(1) These three appeals (Letters Patent Appeals Nos. 23 of 1960, 24 of 1960 and 25 of 1960), which are interconnected filed under clause 10 of the Letters Patent are directed against a judgment of a learned single Judge who has decreed the suits of the plaintiffs to the extent indicated in his judgment in reversal of the decree of dismissal of the Courts below.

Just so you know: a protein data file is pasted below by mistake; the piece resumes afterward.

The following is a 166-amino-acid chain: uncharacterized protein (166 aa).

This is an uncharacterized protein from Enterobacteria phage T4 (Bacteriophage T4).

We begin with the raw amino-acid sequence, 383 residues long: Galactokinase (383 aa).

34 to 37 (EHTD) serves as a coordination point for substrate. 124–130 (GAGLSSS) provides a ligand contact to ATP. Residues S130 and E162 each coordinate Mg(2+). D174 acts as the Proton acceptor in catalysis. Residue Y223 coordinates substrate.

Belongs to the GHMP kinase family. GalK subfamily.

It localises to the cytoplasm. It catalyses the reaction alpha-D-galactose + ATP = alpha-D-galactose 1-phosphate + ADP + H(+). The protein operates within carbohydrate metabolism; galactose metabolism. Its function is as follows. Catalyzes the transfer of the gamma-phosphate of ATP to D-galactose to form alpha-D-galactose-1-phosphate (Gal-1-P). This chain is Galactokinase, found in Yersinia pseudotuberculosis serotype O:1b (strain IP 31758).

(2) The necessary pedigree-table is to be found in the judgment of the learned Single Judge and need not be set out again. The undisputed facts are that on 20th June 1885 Chuhar Singh who was a descendant of Amrika son of Har Lal sold 167 kanals odd of agricultural land for a sum of Rs. 2,378/- t0 Bhagwan Singh. One Hamira, a colleteral of Chuhur Singh, brought a suit for possession by pre-emption in respect of 52 kanals 13 marlas which was decreed on 29th April 1889 on payment of Rs. 671/-. The remainder of the land measuring 114 kanals 17 marlas was mutated in favour of Bhagwan Singh on 4th May 1890. Hamira sold back the land the possession which he had taken pre-emption to Bhagwan Singh on 20th September 1890. The result was that Bhagwan Singh remained the owner of the entire land which had been sold to him. Chudhar Singh died in 1896. In 1898 Jawahar Singh and Bela Singh who were descendents of the line of Bharmian another son declaration that the sale by Chuhar Singh in favour of Bhagwan Singh would not affect their reversionary rights as the property was ancestral and the sale was without consideration and necessity. On 29th July 1902 this suit was finally decided by the Punjab Chief Court in appeal the decision being that the sale was good up to the extent of Rupees 1,611/-